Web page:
Health & Safety

July 27, 2012

Airfield management gets call when in-flight, ground emergencies occur

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Photo and story by Airman 1st Class Grace Lee
56th Fighter Wing Public Affairs

Senior Airman Kory Hitchens, 56th Operations Support Squadron Airfield Management Operations shift lead, picks up the primary crash phone July 25 at the Luke Air Force Base operations building. The phone rings whenever there is an in-flight or ground emergency.

Hundreds of phones ring across Luke Air Force Base each day and sometimes go to voicemail. There is one phone, however, that has to be picked up no matter what. It’s called the primary crash phone and it’s red.

The crash network center is in airfield management; its purpose is to inform agencies either by phone or radio of in-flight or ground emergencies.

The whole process begins with a call from air traffic control on the primary crash phone to airfield management.

“No matter what we are doing at the operations counter, as soon as the red phone rings, we drop whatever it is,” said Senior Airman William Hazard, 56th Operations Support Squadron Airfield Management Operations shift lead. “The phone needs to be picked up right away because our job is to get the information out to other agencies as soon as we receive it.”

“In-flight emergencies range from a light going off in the aircraft’s cockpit indicating a possible system failure to a hung gun, which occurs when a bullet in an aircraft is stuck in the gun chamber and won’t fire,” said Senior Master Sgt. Paul Portugal, 56th OSS airfield manager.

However, not all incidents happen when the aircraft is in the air; sometimes they occur when the aircraft is on the ground.

“Ground emergencies can include fuel spills, nose gear malfunctions that cause the aircraft to have steering difficulties or hydrazine spills, which are caused when the emergency power unit starts leaking,” Hazard said.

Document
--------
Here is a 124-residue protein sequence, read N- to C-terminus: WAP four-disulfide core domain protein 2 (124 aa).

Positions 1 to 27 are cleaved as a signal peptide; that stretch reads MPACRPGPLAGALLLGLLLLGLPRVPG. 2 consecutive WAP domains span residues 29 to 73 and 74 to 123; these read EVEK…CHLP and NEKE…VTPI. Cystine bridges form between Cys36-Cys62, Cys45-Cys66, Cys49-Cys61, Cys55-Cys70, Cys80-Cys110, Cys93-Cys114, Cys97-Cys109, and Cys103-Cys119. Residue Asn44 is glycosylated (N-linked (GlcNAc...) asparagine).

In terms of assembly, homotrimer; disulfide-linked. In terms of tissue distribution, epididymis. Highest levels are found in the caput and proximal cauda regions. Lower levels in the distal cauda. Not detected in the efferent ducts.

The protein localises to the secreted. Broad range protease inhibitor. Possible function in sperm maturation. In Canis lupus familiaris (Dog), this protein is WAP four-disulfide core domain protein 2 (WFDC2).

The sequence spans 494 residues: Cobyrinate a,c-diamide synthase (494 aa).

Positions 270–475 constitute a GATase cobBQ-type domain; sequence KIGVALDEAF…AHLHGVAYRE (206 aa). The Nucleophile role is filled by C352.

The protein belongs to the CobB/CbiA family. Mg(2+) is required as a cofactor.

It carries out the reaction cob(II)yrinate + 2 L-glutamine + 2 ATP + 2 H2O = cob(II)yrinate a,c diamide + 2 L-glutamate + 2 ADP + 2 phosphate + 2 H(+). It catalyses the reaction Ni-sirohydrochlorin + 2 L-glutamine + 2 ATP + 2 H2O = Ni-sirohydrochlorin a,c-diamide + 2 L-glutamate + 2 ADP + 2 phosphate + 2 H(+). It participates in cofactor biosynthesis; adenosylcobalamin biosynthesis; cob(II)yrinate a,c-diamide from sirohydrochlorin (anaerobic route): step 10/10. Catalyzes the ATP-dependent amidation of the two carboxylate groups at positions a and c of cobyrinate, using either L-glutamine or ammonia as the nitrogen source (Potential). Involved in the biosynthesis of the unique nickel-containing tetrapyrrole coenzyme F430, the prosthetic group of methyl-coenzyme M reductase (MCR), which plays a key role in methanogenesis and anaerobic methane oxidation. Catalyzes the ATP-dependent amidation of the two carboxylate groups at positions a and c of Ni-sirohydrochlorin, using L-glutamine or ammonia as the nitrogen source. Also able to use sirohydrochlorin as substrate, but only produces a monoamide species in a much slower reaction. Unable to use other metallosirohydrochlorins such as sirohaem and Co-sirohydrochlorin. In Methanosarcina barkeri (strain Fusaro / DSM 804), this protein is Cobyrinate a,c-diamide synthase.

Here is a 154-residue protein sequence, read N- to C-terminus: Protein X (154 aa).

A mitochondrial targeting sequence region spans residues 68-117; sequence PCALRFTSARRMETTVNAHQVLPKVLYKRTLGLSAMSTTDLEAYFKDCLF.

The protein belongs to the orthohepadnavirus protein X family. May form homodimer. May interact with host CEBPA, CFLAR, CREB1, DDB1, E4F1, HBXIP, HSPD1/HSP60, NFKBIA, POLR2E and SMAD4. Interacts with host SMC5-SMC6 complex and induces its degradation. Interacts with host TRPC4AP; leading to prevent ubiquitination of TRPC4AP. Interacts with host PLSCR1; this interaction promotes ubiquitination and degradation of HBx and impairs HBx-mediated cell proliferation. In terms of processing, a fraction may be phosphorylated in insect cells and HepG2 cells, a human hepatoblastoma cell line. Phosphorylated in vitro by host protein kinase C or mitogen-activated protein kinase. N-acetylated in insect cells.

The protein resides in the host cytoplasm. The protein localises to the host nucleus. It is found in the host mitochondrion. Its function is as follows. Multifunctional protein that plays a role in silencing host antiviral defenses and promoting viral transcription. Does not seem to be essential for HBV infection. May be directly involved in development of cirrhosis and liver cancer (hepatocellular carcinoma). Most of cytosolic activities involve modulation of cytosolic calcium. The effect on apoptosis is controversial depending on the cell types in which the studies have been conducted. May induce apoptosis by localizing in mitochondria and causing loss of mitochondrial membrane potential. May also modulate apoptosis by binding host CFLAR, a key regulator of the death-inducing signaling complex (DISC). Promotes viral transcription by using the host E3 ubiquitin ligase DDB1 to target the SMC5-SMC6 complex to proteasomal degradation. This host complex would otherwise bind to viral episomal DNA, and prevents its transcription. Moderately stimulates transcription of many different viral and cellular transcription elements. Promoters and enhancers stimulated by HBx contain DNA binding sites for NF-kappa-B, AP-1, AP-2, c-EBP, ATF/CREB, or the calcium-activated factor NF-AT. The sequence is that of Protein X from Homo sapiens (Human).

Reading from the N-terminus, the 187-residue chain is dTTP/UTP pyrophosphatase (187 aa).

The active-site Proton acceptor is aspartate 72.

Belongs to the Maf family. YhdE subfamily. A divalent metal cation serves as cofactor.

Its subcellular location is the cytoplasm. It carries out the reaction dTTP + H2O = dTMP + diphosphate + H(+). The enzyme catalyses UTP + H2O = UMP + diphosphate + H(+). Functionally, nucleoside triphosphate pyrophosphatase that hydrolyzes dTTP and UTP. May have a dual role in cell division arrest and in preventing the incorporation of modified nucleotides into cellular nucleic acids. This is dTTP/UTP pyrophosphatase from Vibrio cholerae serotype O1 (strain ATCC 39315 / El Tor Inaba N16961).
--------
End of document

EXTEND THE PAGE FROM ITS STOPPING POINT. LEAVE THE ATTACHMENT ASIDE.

Different terms describe the type of emergency occurring, like a hung munition, which refers to a simulated or live bomb that doesn’t drop when the pilot presses the button.

While it is important for airfield management Airmen to know the nature of the situation, what’s most important is the information given to the Airman on the receiving end of the call.

“When we get a call for an in-flight incident from air traffic control, we write down the information verbatim,” Portugal said. “Air traffic control gives the aircraft call sign, its type, the time, when and where it will land, how much fuel is left, and the nature of the emergency.”

The Airmen in airfield management use a black secondary crash phone to then disseminate the information simultaneously to 16 various agencies including the command post, fire department, security forces, public affairs and weather. Depending on the agency, some have the capability to communicate back while others do not.

“It’s important for us to get the information out to these agencies, because depending on the nature of the incident, certain agencies may need to respond,” Portugal said. “For example, if it’s physiological in nature, such as a pilot blacking out, then the flight doctor may need to respond. Or if there is an actual aircraft crash, then command post will need to know as well as medical personnel and security forces so they can cordon off the area.”

Although life-threatening in-flight or ground emergencies are a possibility, Portugal has not witnessed or recorded any aircraft crashes or explosions at Luke during his time here.

“We take every crash phone call seriously, because there’s always a possibility that something could happen,” Portugal said. “Aircraft emergency response is a total Team Luke effort. We take our responsibility seriously, and as a result, Team Luke continues to successfully train the world’s greatest F-16 fighter pilots and maintainers.”




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